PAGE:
Signs that someone is a GOOD cook
- LaureltQ Jun 22, 2011 08:23 PM
We've hashed and rehashed what things may make you think a cook is not very good, but what makes you have faith in their cooking skills or at least the tastiness of the food they'll churn out?
For me, it would probably be:
Lots of fresh produce and a freezer full of "from scratch" items, like beef stock, pasta sauces, enchilada sauce, etc.
This is obviously problematic, but not too many "single tasker" gadgets that could otherwise have their job done by something else.
Well-used items, like stained silpats and heavily scoured stainless pans.
Fresh lemons and garlic in the pantry, not for decoration.
Funny I was thinking slightly the opposite. Most of the people I consider good cooks or skilled in preparation don't spend a lot of time on bravado; they just let their food do the talking.
OTOH, these people tend to know where to source and score wonderful produce, meat, spices and supplies for less money and with a first name basis relationship. That always gets my attention.
For me it would be watching them cook and tasting their food.
Casual observation isn't adequate (how do you know that beef stock and pasta sauce is any good?), though I would be on the lookout for fundamental hygiene.
They like to cook and want to learn.
They grow or buy local, fresh ingredients. Hunt or raise poultry, etc. if they are so inclined. Ditto gilintx minimally processed comment. There's no attribution on this (we have it in our kitchen)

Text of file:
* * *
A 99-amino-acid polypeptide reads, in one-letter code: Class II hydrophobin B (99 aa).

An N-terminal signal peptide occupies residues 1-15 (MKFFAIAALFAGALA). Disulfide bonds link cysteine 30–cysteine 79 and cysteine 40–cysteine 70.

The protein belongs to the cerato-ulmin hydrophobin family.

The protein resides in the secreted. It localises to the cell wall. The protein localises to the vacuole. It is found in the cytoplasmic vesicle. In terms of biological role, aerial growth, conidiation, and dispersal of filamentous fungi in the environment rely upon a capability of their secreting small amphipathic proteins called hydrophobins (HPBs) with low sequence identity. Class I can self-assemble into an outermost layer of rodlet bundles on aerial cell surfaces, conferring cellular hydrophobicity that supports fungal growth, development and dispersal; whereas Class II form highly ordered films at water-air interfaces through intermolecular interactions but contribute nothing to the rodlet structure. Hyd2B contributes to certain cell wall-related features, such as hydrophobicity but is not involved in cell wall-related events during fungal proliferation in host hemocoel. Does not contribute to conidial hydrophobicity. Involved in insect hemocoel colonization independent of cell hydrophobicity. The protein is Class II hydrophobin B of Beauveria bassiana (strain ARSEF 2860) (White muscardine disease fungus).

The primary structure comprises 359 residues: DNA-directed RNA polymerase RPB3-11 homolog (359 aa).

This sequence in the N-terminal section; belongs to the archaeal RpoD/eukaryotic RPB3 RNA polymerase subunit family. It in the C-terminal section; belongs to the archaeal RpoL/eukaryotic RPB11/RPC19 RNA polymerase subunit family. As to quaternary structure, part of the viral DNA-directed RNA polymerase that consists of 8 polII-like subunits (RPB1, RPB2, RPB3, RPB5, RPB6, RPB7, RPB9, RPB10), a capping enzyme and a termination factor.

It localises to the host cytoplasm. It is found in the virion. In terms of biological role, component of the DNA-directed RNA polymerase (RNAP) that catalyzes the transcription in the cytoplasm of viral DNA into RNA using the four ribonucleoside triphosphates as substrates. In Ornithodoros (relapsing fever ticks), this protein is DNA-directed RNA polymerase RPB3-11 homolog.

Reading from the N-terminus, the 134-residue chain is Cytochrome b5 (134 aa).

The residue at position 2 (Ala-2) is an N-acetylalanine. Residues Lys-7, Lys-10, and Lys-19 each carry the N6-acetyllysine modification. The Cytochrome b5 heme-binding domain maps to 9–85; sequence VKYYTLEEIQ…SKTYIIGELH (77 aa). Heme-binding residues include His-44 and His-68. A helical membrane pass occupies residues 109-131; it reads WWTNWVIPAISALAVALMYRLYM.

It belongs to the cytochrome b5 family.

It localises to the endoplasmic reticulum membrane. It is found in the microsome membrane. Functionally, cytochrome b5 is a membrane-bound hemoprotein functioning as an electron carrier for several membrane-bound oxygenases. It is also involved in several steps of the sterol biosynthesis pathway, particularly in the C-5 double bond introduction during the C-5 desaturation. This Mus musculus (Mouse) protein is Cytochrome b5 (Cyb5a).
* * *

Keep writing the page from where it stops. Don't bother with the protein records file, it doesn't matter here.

1. Buy it with thought
2. Cook it with care
3. Serve just enough
4. Serve what will keep
5. Eat what would spoil
6. Home-grown is best
don't waste it
Based on my experiences, people who enjoy food and are good cooks seem to have a certain spirit about them . . .the need to create . . .a respect for the ingredients, etc.
James Beard's "Simple Foods" first chapter is Good Cooking is in Your Hands . . . "Hands were the earliest of all implements for preparing food, and they are still the most versatile, efficient and sensitive."
I think that list is from (at least part of it, anyway!) WWII propaganda leaflets, btw. I have a reproduction postcard from the Imperial War Museum (in Britain) which lists the first three statements. I love it because it's not really 'austere' advice, just advice that stands the test of time.
While I agree, many good cooks are also aware of the prepared and partly-prepared resources around them. I can get very good rôtisserie chickens (quality meat) at Jean-Talon market and other nearby places, and I certainly buy bbq ducks at a nearby Sino-Vietnamese shop; moreover the person tending to them also deftly cleaves them into small pieces.
I can also get spice mixes from a shop with a good turnover.